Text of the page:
Traveling to China? Don't take a laptop computer, universities warn academics
Colleges and universities in the U.S. are a prime target for hackers, who are outstripping efforts to prevent, or even detect, their cyber attacks, experts tell the New York Times (reg. req.)
“We get 90,000 to 100,000 attempts per day, from China alone, to penetrate our system,” said Bill Mellon, the associate dean for research policy at the University of Wisconsin. “There are also a lot from Russia, and recently a lot from Vietnam, but it’s primarily China.”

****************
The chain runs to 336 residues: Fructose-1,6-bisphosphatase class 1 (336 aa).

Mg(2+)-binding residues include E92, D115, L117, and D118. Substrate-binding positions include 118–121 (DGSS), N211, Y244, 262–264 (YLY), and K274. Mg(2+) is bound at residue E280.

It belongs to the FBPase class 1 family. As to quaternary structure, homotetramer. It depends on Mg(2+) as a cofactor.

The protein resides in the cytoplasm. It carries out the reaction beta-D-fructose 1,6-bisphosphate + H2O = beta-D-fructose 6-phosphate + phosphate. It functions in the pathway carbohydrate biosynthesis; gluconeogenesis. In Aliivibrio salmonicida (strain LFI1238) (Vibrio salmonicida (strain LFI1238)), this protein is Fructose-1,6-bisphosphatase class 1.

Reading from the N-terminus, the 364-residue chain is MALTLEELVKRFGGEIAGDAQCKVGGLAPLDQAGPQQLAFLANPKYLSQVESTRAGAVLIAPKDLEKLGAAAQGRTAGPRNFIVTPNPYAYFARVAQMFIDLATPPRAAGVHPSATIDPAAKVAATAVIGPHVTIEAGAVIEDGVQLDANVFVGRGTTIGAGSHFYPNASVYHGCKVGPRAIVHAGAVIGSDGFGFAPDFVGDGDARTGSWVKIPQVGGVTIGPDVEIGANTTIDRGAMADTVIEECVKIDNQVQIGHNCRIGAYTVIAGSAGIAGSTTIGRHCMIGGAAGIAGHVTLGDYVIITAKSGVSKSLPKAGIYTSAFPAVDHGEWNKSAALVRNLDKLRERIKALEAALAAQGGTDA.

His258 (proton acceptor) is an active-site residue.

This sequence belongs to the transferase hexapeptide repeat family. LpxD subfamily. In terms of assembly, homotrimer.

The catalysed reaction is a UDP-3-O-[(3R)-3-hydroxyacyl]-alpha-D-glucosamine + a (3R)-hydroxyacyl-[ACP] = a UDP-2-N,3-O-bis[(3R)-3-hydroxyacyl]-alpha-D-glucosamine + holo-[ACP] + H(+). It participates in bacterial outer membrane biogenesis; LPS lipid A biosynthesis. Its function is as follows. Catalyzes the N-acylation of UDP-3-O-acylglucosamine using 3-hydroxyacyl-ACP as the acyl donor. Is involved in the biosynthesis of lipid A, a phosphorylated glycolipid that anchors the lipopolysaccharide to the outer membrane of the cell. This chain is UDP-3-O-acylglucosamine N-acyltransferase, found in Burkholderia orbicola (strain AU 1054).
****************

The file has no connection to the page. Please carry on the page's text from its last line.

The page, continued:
Although the nation’s educational institutions don’t want to eliminate their teaching mission by creating impenetrable virtual walls around their computer systems, many are imposing new security measures, such as a rule against taking a laptop computer to certain countries.
“There are some countries, including China, where the minute you connect to a network, everything will be copied, or something will be planted on your computer in hopes that you’ll take that computer back home and connect to your home network, and then they’re in there,” senior fellow James A. Lewis of the Center for Strategic and International Studies told the newspaper. “Academics aren’t used to thinking that way.”